For over a decade, restoration of the Panther Hollow Watershed in Schenley Park, a key ecological area in Pittsburgh, has been taking place.
What is the Panther Hollow Watershed?
Understanding this critical area starts with a word: Watershed. A watershed is the total area of land that drains into a particular body of water. Watersheds are interconnected, nested within one another, and their boundaries are their highest points.
The 384-acre Panther Hollow Watershed includes parts of Squirrel Hill, Oakland and Schenley Park. Thousands of residents live, work and play in this central watershed. This area includes historic Panther Hollow Lake, two of the last remaining above-ground streams in Pittsburgh, and over 70 acres of woodlands. Overall, 10 percent of this area is impervious, 40 percent is forest, and 45 percent is lawn.
Panther Hollow Watershed restoration
Over the last century, the makeup of this central watershed has changed drastically. Land that was once used for agriculture became neighborhoods and economic centers, while streams that fed the park were diverted underground. Over time, these changes led to more stormwater entered our city's overburdened sewer system. This long-term restoration project aims to not only alleviate this stormwater issue, but to improve the health and aesthetics of Schenley Park.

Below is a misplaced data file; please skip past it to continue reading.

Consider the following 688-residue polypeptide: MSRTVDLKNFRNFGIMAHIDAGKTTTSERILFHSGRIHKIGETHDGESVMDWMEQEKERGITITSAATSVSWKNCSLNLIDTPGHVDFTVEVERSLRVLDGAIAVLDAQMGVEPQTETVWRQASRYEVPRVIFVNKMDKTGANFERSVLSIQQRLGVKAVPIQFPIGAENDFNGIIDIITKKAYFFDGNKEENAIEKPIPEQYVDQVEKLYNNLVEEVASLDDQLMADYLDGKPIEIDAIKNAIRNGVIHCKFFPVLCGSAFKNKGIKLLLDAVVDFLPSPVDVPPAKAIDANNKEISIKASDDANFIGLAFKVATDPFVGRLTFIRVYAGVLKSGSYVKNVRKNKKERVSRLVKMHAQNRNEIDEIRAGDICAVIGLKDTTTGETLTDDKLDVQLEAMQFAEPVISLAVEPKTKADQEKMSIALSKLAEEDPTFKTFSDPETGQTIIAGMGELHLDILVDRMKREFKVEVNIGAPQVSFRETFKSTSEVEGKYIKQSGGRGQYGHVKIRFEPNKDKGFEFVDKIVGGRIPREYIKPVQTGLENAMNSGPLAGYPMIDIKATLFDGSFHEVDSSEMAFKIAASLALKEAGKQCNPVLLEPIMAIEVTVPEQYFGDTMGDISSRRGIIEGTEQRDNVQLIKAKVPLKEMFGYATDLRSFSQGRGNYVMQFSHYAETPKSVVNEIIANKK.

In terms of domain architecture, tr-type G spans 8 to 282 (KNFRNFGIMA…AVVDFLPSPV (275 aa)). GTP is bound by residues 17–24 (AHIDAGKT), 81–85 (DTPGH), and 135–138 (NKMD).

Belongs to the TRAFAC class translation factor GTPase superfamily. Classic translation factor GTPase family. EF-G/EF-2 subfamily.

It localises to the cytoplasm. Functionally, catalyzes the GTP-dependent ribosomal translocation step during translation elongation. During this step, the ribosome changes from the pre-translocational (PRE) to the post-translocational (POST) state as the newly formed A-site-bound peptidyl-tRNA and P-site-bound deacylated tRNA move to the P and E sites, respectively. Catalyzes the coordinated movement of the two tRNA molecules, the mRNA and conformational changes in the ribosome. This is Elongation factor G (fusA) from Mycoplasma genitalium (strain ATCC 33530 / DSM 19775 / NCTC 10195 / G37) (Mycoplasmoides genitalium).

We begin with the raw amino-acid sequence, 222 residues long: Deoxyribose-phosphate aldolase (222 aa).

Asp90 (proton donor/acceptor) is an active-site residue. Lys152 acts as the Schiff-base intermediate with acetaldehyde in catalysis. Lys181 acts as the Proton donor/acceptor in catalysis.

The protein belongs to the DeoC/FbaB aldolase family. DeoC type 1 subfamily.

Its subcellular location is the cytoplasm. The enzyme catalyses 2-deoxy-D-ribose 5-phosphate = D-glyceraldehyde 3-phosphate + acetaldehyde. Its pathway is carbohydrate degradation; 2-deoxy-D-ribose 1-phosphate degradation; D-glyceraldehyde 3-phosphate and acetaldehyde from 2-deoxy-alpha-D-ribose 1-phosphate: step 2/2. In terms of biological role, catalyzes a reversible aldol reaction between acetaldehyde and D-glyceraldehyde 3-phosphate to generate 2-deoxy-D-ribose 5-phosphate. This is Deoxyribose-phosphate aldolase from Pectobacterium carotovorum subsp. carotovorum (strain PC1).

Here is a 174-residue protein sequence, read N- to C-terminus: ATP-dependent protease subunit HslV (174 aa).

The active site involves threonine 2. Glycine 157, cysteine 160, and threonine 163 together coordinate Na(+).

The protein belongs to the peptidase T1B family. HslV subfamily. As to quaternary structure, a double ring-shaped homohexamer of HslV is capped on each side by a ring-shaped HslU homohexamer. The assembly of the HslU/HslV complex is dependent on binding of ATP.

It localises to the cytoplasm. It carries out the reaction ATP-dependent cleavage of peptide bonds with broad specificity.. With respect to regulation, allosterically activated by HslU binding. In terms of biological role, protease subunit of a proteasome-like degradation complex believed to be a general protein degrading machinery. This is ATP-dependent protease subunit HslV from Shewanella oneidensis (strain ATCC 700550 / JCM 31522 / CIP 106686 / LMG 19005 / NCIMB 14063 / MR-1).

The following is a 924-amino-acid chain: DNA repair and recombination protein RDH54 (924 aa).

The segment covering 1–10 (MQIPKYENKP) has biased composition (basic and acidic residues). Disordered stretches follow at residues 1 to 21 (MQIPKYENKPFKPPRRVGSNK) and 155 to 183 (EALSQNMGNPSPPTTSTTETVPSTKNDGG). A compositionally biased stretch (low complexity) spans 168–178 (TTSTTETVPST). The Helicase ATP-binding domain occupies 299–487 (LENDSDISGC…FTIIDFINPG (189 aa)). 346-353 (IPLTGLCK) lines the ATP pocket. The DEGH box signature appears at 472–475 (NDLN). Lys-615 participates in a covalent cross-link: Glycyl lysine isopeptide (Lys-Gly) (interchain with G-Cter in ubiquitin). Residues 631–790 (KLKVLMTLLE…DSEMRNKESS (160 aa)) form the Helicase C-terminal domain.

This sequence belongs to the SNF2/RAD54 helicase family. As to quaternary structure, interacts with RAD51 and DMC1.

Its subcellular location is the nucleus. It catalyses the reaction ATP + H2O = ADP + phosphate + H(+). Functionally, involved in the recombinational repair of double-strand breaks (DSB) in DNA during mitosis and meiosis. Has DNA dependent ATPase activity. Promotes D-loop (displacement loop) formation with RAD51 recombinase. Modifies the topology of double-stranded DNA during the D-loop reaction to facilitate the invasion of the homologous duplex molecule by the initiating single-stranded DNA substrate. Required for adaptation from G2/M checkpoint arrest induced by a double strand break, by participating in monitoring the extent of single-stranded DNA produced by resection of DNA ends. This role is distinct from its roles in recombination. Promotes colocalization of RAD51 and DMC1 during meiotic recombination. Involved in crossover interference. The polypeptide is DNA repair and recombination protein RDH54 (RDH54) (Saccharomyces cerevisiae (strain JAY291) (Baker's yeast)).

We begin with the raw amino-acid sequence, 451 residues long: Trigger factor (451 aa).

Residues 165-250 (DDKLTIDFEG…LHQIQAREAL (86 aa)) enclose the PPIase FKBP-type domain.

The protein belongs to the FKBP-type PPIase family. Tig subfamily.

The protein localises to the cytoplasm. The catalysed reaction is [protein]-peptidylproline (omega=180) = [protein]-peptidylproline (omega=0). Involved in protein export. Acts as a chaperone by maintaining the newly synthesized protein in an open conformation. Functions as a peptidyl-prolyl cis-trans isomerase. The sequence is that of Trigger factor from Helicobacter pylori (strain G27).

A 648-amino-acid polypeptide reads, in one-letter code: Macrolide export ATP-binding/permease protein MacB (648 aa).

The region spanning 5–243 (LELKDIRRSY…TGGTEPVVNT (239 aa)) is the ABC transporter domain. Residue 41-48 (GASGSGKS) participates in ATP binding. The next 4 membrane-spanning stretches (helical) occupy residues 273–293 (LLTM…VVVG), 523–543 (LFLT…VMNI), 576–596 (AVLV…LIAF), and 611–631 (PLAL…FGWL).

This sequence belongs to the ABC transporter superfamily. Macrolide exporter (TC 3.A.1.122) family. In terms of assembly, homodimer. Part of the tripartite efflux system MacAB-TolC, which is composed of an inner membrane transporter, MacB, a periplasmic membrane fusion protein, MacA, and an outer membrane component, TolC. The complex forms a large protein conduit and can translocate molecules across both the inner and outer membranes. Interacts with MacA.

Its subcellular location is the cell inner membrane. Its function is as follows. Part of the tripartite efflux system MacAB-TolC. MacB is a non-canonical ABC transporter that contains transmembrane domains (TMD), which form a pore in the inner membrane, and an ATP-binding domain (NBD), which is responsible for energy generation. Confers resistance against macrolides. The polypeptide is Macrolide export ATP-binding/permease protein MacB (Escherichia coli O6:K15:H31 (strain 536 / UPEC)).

For over a decade, the Pittsburgh Parks Conservancy, along with the Allegheny County Sanitary Authority, Pittsburgh Water and Sewer Authority, and the City of Pittsburgh, have been nursing this ailing watershed back to health. A holistic, top-to-bottom plan includes projects such as large-scale tree planings, erosion control, and the installation of green infrastructure. Most recently, a meadow and infiltration trenches along Beacon Street and retention grading at the Bob O'Connor Golf Course have been installed to divert stormwater from sewers back into the park.